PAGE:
The history of the Pilgrim’s Rest gold fields dates back to ancient times when unknown miners worked the quartz reefs for gold. Evidence of their diggins can still be found throughout northern and eastern South Africa and Zimbabwe. A number of insignificant gold deposits were discovered in the northern parts of South Africa between 1840 and 1870.

The first gold rush in South Africa took place in 1873 when payable gold was discovered on the farm Geelhoutboom near the town of Sabie on the Mpumalanga escarpment. President Burgers, who visited the site, named the camp “Mac Mac” and declared the area the New Caledonia Gold Fields. One of the Mac Mac diggers, Alec “Wheelbarrow” Patterson, left the immediate area to prospect further afield. Patterson found rich gold deposits in the Pilgrim’s Creek. He was able to keep his find a secret for just a short time before a second prospector, William Trafford, also found gold in the same creek.

News of a rich strike triggered the first major gold rush in South Africa. Pilgrim’s Rest was declared a gold field on 22 September 1873. The Gold Commissioner also moved his office to Pilgrim’s Rest and by the end of 1873 there were some 1500 diggers working 4000 claims in and around Pilgrim’s Rest. The valley was rich in gold with large finds also being made at Starvation Gully, Peach Tree Creek, Brown’s Hill, Poverty Creek, Golden Point and Breakneck Gully.

During the first decade mining activities centred mainly on the recovering of alluvial gold. Gold was recovered from the streams and the banks of the river and creeks by means of sluice-boxes and cradles. It is estimated that R2 million worth of gold was retrieved during the first seven years of alluvial mining in the Pilgrim’s Rest valley.

Pilgrim’s Rest was the social and commercial centre of the diggins, which comprised of the Upper, Middle and Lower Camps. By 1896 many of the tents had been replaced by more permanent buildings. The scale of the Pilgrim’s Rest gold fields cannot be compared with that of Australia or California, but it did produce a large amount of gold and for some time caused much excitement in South Africa.

After the Transvaal War of Independence (1880-1881) the reinstated government of the Zuid-Afrikaansche Republiek (ZAR) instituted a policy of granting concessions to individuals and companies in an effort to stimulate industries. In 1881 David Benjamin, a London financier, obtained the mining rights to Pilgrim’s Rest and the surrounding area. Benjamin compensated the remaining diggers for their claims which he then consolidated with the formation of the Transvaal Gold Exploration Company. In 1895, this company, along with other smaller companies, amalgamated to form the Transvaal Gold Mining Estates (TGME).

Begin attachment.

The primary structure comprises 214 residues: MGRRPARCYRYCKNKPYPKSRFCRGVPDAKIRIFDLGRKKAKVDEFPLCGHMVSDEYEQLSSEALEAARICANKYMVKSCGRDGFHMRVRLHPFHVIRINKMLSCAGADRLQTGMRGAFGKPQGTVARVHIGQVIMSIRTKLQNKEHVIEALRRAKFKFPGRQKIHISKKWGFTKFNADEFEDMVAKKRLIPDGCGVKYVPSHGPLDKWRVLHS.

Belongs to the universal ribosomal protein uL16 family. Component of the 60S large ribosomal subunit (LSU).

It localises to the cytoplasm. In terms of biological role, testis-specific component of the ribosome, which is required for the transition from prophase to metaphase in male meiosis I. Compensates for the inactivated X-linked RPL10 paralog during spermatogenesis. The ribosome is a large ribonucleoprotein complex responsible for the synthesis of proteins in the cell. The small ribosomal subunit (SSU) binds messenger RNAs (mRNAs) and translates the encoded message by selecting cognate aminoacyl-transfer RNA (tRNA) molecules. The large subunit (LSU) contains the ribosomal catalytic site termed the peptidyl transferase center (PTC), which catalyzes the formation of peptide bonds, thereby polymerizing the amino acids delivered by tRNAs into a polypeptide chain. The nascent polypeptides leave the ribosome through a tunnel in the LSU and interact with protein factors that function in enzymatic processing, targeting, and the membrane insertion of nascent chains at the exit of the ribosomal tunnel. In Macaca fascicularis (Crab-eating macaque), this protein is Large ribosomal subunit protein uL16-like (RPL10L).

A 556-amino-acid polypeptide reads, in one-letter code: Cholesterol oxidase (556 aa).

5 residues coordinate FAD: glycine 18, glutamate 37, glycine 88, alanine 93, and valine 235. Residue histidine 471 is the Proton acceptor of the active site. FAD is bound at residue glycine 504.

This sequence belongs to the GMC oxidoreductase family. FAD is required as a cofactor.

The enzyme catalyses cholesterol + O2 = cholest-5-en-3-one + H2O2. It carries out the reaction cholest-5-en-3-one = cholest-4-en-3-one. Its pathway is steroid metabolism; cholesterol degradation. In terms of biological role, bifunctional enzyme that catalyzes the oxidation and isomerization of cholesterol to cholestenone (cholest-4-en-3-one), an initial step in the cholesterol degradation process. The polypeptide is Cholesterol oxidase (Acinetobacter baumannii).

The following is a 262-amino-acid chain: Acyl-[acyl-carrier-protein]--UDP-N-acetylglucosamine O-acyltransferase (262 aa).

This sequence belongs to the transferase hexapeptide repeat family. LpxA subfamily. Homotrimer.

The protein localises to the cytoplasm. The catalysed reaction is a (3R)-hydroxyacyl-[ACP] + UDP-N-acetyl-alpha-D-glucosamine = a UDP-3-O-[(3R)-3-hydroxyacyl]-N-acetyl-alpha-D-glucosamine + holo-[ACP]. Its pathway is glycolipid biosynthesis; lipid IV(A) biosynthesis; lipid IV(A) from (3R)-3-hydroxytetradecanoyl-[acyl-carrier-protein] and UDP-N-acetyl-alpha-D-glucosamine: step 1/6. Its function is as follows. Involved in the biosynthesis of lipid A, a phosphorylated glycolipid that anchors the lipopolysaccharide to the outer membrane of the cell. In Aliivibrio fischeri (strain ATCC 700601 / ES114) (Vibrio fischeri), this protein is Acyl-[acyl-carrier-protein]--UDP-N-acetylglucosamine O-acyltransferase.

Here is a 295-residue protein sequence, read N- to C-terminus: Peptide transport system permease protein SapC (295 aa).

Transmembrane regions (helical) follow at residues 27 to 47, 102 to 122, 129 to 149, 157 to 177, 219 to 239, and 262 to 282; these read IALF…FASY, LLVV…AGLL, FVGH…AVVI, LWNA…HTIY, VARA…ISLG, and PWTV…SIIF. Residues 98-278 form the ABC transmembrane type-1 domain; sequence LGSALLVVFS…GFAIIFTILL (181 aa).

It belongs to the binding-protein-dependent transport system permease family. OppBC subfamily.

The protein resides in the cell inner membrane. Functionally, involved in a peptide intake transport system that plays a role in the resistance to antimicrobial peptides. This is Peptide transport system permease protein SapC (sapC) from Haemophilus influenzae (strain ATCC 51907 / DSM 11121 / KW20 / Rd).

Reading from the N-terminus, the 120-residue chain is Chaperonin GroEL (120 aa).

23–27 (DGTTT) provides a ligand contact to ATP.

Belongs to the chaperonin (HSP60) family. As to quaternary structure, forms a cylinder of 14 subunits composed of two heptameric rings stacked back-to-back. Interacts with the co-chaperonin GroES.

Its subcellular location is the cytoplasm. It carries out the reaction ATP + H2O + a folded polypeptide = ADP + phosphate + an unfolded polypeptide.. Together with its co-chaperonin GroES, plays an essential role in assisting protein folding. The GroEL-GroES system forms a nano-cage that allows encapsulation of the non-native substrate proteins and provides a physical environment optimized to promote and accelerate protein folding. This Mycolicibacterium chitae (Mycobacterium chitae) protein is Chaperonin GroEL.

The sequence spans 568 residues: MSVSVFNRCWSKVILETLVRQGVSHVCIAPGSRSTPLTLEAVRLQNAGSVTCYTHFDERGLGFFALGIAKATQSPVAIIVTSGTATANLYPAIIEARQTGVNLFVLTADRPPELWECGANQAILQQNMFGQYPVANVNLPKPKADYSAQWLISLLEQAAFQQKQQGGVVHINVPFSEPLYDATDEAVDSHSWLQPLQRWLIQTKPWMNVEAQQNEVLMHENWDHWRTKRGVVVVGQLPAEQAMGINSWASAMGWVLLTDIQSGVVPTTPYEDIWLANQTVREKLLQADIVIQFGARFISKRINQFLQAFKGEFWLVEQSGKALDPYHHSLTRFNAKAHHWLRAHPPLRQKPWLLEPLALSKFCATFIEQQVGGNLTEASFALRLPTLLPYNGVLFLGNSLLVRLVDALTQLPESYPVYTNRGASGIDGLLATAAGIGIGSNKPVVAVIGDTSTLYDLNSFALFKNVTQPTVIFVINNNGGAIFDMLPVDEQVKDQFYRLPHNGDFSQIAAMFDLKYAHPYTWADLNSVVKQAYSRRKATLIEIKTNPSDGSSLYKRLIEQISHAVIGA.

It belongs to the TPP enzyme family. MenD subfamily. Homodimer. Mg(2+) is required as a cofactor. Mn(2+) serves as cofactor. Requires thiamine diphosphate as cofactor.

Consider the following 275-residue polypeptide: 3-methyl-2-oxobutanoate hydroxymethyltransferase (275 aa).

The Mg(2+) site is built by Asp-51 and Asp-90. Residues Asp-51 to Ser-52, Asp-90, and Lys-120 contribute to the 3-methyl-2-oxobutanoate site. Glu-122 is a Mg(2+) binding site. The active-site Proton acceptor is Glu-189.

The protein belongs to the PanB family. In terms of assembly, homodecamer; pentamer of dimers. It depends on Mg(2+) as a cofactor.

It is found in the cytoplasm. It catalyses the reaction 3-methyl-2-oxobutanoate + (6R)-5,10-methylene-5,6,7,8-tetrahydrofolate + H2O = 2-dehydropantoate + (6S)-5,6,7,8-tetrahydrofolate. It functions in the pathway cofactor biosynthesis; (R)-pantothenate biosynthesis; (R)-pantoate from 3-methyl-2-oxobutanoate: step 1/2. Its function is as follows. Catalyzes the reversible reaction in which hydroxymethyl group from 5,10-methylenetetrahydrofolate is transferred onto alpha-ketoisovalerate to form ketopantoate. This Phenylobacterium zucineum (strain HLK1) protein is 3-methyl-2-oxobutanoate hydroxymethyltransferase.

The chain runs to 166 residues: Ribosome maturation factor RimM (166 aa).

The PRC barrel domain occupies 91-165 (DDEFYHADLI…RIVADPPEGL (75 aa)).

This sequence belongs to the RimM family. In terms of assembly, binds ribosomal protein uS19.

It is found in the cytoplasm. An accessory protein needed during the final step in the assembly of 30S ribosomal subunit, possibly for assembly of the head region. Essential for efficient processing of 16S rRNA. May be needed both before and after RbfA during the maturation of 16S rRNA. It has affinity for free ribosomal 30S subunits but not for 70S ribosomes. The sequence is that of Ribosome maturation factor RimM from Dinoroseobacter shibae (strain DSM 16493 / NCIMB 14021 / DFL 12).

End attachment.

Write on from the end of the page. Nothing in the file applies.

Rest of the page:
The resident minister of the St. Mary’s Anglican Church at the time, wrote: “Soon all will be organised and everyone managed”.

The histories of the Transvaal Gold Mining Estates and Pilgrim’s Rest are inseparably linked. Both shared the fluctuating fortunes of the mines. An average of 300 000 tons of ore per annum was mined in the period1930 – 1950. In the fifties ore production fell to an average of 50 000 tons per year. In times of affluence there were up to 16 general dealers in the village. However there were also hard times when the mining company had to contend with sub quality ore, unstable ground, a scarcity of labour and periodic floods. In 1972 the Beta mine ceased operations as the last operational mine in Pilgrim’s Rest.

The village, however, has survived to become a Provincial Heritage Site, National Icon and living museum.

Entry Fees

Village Walk (5 town museum)Alanglade House MuseumDiggings Site Museum
Adult: R30.00
Child: R15
(A village walk that offers an expirience of the whole main street, which offers old buildings and 5 museums)
Adult: R30.00
Child: R15.00
Adult: R30.00
Child: R15.00

Guided Tours: Book one hour in advance is required.

Our Museums


Paul P Ahlers had the Central Garage erected on the present site in 1924.


Dredzen Shop Museum is representative of a typical general dealer of the period 1930-1950.


The Pilgrim's Rest Museum (PRM) endeavored to preserve as many aspects of the cultural heritage.


Alanglade was built in 1915 by the Transvaal Gold Mining Estates Ltd as the general mine manager's residence.


Victorian House Museum is an example of the wood and corrugated iron architecture.


It is appropriate that there should be a diggins museum at Pilgrim’s Rest, where the first major gold rush in South Africa took place in 1873.


The origin of the Pilgrim's Rest historic cemetery is closely connected to the legend of the Robber's Grave.


The first locally printed newspaper circulated on the Pilgrim’s Rest gold fields was the Gold News of January 1874.